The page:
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Prepare heifers for breeding through nutrition

Kristin Thompson for Progressive Dairy Published on 16 March 2020
Calves in their pens

The initiative of raising replacement heifers from birth to their first lactation is a major, yet often overlooked, component of a profitable dairy operation.

Therefore, the process requires precise planning, management and nutrition in order to ensure heifers step onto the right side of the ledger when they begin their first lactation. A first step to achieving this goal is to ensure heifers are bred on time.



When to breed?

Often one of the first questions asked is: “At what age should a heifer be bred?” Currently, most heifers are bred according to age, with the recommendation being 14 months. However, the attainment of puberty is influenced largely by size rather than age, meaning that heifers could potentially be bred earlier when based on size. Therefore, it is possible to start the breeding period at 13 months old, giving producers a head-start on achieving an average age of 22 to 24 months at first calving.

Breeding based on size requires determination of the average herd bodyweight and height measured in third-lactation cows or higher, as well as target average daily gain (ADG) required to meet this size and age goal. Table 1 outlines the industry recommendations for breeding size of Holstein and Jersey heifers.

Recommendations for heifer breeding size

Based on Table 1, if the average herd weight is 730 kilograms, heifers should be fed to achieve a weight of 402 kilograms (730 x 0.55) by 13 months old. Once bred, they should be grown out to weigh 620.5 kilograms (730 x 0.85) after they calve. Regular monitoring of heifer growth is necessary to consistently identify heifers that can be moved into the breeding group. Pregnancy checking should also be performed to prevent heifers from being open past 15 months old.

Nutritional considerations

A heifer’s eligibility to be bred by 13 months old depends on nutrition as well as any health challenges she might have encountered in her first year of life. Nutritionally, rations should be formulated to meet heifers’ growth requirements as determined by an individual operation’s breeding size goal. Based on the previous example, if a heifer calf weighs 90 kilograms at 2 months old, she should be fed to achieve an ADG of approximately 1 kilogram per day. This will allow her to reach 55% of mature bodyweight by 12 to 13 months old. It is important to note that ADG will vary based on heifer age, feeding strategy, feed quality and environment. Poor-quality forages, lack of grain supplementation and overcrowding can cause significant decreases in growth performance.


For the first six months of a heifer’s life, her nutrient requirements are significant. Table 2 outlines nutrient recommendations for growing heifers.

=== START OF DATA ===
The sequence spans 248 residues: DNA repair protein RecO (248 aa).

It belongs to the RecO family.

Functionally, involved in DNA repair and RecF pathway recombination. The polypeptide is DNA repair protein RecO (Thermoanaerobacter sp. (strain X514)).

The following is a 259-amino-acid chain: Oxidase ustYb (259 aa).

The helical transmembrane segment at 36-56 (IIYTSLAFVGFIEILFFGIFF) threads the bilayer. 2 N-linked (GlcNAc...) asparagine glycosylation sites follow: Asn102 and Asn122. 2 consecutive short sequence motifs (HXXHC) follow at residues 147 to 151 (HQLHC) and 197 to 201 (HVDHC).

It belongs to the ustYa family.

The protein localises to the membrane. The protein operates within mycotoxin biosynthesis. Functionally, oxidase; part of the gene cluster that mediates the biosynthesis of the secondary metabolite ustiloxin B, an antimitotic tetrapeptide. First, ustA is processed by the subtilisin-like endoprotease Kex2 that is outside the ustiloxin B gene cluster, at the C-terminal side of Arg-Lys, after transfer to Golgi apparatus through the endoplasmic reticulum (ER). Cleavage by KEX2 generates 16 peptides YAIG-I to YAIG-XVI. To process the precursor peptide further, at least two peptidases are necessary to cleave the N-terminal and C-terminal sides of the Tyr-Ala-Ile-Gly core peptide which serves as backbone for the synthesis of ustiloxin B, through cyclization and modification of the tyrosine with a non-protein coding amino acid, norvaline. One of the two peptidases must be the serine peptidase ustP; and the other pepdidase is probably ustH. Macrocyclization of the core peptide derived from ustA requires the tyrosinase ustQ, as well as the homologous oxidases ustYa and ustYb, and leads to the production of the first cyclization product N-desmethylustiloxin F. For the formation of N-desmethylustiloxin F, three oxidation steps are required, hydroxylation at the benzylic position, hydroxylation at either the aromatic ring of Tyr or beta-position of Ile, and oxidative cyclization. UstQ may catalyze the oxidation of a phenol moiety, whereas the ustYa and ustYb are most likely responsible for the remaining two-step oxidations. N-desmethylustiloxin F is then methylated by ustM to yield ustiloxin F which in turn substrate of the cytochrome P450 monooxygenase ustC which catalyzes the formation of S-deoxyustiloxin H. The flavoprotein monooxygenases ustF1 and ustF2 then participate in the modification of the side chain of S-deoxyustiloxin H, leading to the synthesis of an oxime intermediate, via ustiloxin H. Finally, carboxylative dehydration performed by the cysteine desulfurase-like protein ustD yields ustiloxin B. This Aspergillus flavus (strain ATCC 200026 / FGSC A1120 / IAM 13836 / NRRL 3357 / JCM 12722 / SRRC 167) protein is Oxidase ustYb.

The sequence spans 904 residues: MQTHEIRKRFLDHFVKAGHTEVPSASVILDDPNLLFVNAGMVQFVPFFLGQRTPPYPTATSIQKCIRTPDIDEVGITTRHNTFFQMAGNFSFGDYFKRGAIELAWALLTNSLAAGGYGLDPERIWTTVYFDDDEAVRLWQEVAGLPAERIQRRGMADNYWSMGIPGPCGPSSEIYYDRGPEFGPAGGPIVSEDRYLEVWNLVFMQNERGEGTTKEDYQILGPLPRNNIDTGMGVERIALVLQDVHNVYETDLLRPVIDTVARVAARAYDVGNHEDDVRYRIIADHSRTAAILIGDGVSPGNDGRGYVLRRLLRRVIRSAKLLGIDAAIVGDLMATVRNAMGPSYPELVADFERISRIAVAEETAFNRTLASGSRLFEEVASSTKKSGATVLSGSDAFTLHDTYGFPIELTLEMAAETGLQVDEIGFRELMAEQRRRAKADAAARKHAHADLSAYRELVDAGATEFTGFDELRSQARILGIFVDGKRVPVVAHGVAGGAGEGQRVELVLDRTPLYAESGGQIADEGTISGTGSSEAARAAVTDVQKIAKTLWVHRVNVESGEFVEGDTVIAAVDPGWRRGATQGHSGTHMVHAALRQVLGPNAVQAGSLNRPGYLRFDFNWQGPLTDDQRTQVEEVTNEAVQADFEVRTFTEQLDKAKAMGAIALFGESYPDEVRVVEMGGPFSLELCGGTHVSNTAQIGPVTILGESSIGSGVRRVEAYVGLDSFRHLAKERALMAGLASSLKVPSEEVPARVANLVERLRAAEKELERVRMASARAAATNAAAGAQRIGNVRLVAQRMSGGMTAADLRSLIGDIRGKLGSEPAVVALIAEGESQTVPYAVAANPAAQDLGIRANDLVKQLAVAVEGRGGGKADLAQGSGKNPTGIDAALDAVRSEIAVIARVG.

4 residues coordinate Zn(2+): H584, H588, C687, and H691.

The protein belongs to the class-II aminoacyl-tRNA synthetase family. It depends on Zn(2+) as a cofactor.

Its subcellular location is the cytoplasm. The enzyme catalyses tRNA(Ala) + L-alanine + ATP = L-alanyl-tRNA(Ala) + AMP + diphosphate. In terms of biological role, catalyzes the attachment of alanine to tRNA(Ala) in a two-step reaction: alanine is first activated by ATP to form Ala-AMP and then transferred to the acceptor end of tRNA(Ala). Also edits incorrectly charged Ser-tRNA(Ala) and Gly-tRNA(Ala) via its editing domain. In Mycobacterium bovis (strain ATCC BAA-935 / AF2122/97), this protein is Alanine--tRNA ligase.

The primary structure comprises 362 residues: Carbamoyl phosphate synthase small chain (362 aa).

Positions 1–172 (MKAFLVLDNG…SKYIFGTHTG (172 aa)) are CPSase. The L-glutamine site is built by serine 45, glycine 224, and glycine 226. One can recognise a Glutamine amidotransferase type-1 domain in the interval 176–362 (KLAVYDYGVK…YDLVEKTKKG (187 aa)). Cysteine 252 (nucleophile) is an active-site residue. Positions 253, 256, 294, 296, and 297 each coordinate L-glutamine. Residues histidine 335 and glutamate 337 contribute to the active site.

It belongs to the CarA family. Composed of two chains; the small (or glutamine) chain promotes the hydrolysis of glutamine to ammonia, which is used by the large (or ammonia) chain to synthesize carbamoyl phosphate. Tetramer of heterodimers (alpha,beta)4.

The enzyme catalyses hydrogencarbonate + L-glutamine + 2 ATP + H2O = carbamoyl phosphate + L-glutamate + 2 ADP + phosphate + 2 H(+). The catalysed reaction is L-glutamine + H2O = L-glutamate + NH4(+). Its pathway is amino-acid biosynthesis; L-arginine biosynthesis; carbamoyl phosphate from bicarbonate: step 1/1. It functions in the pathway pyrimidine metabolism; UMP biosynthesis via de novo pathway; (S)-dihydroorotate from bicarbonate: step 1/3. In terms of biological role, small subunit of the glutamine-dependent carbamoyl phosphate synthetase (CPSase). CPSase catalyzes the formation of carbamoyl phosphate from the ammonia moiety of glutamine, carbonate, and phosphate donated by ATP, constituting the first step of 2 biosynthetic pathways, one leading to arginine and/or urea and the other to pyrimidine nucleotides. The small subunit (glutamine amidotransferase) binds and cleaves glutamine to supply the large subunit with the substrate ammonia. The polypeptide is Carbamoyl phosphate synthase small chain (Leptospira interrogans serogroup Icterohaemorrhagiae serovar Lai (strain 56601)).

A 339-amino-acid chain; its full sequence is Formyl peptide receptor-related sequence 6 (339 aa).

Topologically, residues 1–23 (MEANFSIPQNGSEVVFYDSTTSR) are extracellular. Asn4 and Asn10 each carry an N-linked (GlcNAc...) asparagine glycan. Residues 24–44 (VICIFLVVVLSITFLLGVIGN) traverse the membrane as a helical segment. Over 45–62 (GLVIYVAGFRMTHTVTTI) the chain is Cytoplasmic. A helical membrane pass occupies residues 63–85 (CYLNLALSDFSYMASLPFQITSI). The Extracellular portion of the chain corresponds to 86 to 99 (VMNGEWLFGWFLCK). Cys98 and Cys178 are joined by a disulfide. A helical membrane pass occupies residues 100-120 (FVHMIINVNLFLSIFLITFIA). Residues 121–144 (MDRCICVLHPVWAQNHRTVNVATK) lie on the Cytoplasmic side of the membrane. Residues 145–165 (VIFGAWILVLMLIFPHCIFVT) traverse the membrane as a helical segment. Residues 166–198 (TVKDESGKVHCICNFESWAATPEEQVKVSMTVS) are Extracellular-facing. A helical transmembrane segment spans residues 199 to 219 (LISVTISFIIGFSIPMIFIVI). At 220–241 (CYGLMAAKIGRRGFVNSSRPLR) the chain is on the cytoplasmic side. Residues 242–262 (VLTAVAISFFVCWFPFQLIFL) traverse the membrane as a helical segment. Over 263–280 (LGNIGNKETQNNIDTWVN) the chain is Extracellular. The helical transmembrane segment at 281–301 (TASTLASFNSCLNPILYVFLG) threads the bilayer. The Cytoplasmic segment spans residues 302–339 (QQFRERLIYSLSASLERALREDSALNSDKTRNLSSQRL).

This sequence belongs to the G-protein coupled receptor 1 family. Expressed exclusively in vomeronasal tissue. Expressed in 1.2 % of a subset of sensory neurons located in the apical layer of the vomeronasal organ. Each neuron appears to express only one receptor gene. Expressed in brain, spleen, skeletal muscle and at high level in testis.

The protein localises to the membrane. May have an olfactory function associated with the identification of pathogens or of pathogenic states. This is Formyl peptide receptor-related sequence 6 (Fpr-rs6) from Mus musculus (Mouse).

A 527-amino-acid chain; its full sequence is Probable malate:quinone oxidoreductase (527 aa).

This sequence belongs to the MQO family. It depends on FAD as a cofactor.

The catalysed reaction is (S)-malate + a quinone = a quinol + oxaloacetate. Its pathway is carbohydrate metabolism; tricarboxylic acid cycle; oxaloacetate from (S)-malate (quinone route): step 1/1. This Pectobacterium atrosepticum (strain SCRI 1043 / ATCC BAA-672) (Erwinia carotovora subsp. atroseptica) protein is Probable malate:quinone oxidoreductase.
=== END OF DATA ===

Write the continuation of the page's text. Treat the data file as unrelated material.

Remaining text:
Nutrient recommendations for growing heifers

It is important to offer a highly palatable, high-energy feed along with good-quality legume or legume and grass forages. The use of ensiled forages should be limited and urea avoided in calves less than 5 months old. If ensiled forages are offered, they should be of the highest quality. During the first months of growth, young heifers are developing the rumen for optimal fermentation and digestion. Offering high-quality forages allows for healthy rumen development.

As a heifer approaches breeding size, her dry matter intake (DMI) level increases while nutrient requirements, as a proportion of DMI, decline (Table 2). Proper mineral nutrition is essential to aid in increasing conception rates. Reduced levels of trace minerals such as copper and zinc have been linked to poor reproductive performance. Overfeeding energy will cause fat tissue deposition in the mammary gland competing with secretory cell tissue and endangering animals’ potential productivity.

After breeding, an appropriate rate of gain should be maintained to ensure heifers are calving at 85% of mature bodyweight. Heifers calving too small have an increased risk of dystocia, reduced milk yield and decreased ability to compete with mature cows.

Monitor feed quality on a regular basis and heifer growth rates to confirm the ration formulated is adequate. Separating heifers based on size can help in ensuring the right nutrition is being delivered as well as reduce potential competition between animals.



Ionophores, monensin and lasalocid are available for use in heifer diets. These compounds act to alter rumen fermentation through an increase in propionic acid and decreased acetic and butyric acid within the rumen. This elevates heifers’ ability to capture energy from the diet and can increase average daily gains.

Ration energy and protein must be balanced properly when ionophores are being used. If ionophores are included into diets where free-choice access to high-quality forages is allowed, this could result in overconditioned heifers and reduced reproductive performance.  end mark

PHOTO: A heifer’s eligibility to be bred by 13 months old depends on nutrition as well as any health challenges she might have encountered in her first year of life. Staff photo.

Kristin Thompson
  • Kristin Thompson

  • Ruminant Nutritionist
  • New Life Mills

Points to remember

  • Breed heifers based on size rather than age. Aim for 55% of mature bodyweight.

  • Carefully determine the optimal age and weight desired for breeding. Feed and manage accordingly.

  • Routinely monitor heifer growth rates.

  • Test feedstuffs regularly to ensure appropriate ration formulation.